GRM 2010 GRM 2011

Abstract Details

Family Name:
First Name:
Title of Paper:
Back to basics: Assessing Bahrain’s foreign policy post-2011
Paper Proposal Text :
Bahrain was arguably the most affected Gulf state by the wave of Arab uprisings, which sparked in early 2011 and continues today. Although the February 14 movement failed to hold ground and was suppressed, its implications on the political, economic, and social structures will have an everlasting effect. One crucial aspect is the shift of Bahrain’s foreign policy on several axes, notably inwards, towards the GCC states, and away from the West.

The most avid supporter of the Bahraini regime is their Saudi counterpart, who supplies arms, troops, funds, and international backing. Calls for an ‘inevitable’ Gulf Union have caught headlines during the recent GCC summits without much detail on the mechanism. Saudi flags and pictures of King Abdulla carpet Bahraini streets, and a marriage between the son and daughter of the respective kings have cemented relations. Financial support through the Khaleeji Marshall initiative is empowering a new form of rentier state, one that is dependent on aid as much as oil revenues, even though the shared oil field with Saudi Arabia represents some 60% of the Bahraini budget.

Prior to 2011, Bahrain was attempted to drift away from Saudi influence. Economic liberalization by the Crown Prince’s Economic Development Board attempted to find new markets and sectors to reduce Bahrain’s dependence on Saudi Arabia. Signing a free trade agreement with the U.S. however led to the suspension of oil grants. A reversal of such trends can be witnessed now as calls for political and economic integration will increase Bahrain’s dependence on their neighbours and go back to being a recycling point for petro dollars and a trade hub for the GCC.

Relations with the U.S. have been turbulent as the Obama administration showed sympathy towards the uprisings and calls for democracy. The Bahraini government reacted aggressively to speeches, and public opinion called for the resignation of the U.S. ambassador to Bahrain for holding meetings with opposition figures. The flip side to this coin was the move towards closer ties with U.K. bringing back colonial ties. The Conservative government stood behind the Bahraini regime and provided public support which led the Crown Price to thank Britain specifically during the Manama dialogue and snub the United States.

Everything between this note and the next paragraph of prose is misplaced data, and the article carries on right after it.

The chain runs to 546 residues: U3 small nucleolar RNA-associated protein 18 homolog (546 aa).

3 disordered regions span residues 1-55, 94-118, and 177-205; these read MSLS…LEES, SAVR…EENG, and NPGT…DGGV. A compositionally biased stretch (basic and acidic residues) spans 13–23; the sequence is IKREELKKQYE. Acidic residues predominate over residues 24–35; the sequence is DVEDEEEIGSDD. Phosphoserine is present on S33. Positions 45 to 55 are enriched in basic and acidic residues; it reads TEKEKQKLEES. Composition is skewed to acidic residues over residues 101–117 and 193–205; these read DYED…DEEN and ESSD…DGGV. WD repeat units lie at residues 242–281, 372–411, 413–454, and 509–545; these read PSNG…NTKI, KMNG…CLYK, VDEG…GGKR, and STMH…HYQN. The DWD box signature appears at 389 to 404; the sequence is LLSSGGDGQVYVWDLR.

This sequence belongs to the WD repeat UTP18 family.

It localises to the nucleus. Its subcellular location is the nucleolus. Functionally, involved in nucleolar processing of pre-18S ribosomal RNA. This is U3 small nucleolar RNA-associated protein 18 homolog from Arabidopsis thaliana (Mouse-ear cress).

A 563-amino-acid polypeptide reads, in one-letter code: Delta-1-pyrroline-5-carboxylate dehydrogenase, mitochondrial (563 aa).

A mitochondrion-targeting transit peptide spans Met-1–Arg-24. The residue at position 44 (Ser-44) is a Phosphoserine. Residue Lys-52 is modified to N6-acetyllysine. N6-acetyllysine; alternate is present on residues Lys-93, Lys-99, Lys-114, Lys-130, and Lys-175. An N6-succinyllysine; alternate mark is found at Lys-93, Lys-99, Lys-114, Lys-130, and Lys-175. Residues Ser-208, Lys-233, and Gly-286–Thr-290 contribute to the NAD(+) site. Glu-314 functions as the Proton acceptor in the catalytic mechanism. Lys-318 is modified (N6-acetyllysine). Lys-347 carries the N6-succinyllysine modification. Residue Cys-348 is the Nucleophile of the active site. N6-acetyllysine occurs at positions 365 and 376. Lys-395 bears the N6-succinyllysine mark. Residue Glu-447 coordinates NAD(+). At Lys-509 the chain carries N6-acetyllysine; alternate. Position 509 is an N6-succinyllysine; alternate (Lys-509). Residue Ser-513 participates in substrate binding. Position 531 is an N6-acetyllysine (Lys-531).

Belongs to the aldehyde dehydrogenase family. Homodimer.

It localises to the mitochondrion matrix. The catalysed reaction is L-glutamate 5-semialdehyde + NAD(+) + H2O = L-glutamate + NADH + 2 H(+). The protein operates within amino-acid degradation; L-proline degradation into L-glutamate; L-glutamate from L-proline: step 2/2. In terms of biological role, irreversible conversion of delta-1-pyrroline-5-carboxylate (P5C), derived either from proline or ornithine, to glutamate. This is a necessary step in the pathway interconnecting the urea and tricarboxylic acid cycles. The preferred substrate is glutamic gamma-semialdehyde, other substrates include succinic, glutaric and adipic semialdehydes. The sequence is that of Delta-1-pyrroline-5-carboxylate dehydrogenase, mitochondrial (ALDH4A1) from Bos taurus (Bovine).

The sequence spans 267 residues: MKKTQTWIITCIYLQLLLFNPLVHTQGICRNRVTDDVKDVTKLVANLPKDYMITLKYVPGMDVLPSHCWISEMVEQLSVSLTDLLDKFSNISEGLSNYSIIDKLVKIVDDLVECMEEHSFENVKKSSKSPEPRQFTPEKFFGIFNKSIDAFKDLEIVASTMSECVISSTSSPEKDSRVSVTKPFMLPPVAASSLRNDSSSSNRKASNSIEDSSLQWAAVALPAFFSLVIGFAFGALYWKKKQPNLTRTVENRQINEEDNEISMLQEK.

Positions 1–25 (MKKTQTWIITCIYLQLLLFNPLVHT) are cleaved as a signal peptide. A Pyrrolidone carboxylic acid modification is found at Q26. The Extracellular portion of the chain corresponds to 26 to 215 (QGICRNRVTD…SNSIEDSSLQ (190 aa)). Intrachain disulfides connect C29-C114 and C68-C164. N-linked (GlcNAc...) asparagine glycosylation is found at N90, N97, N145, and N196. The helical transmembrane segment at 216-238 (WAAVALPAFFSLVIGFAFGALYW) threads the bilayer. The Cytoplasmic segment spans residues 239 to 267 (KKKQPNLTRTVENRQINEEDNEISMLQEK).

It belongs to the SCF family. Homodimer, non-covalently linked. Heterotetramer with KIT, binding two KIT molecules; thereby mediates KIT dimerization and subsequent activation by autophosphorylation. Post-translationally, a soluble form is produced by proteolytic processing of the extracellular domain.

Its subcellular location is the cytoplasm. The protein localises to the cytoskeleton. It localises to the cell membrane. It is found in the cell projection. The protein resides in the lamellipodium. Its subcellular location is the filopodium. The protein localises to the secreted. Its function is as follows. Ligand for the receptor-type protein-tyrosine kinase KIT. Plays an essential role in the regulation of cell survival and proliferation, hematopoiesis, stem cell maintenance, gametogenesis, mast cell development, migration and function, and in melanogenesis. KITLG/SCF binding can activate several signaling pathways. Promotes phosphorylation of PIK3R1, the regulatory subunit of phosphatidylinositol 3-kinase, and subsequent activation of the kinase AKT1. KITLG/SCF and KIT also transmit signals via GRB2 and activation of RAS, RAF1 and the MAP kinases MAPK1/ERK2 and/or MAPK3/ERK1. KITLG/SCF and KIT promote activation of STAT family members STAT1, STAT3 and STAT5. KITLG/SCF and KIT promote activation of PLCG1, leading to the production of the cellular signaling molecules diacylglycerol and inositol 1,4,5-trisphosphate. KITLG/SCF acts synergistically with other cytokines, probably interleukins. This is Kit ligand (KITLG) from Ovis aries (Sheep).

Several visits between top management occurred with the Bahraini King mentioning 200 years of relations and how the decision by the British to retract from east of the Suez in the 1970s was not a sound policy. An arms deals involving the Typhoon fighter jet, a high profile business forum, British police officers in the Bahraini force, and offering citizenship to British residents in Bahrain have all contributed towards gains at the expense of the U.S. and other Western powers.
Other crucial players such as the UAE, Russia, and China have provided support to the Bahraini government as foreign policy is shifting east. The UAE provided a policy force and financial assistance, Russia was a supplier of tear gas, and China offers business opportunities with little concern for human rights.

The proposed paper will investigate foreign policy implications for Bahrain during and past 2011. Country specific case studies will be considered but an overall trend seems to the shift back to the GCC and Saudi Arabia in particular, along with reviving former links with Britain. The U.S. has been marginalized; especially with a deal now involving Iran, as the global shift to the East is now ever more attractive to the Bahraini regime which is reinventing itself in its quest for survival.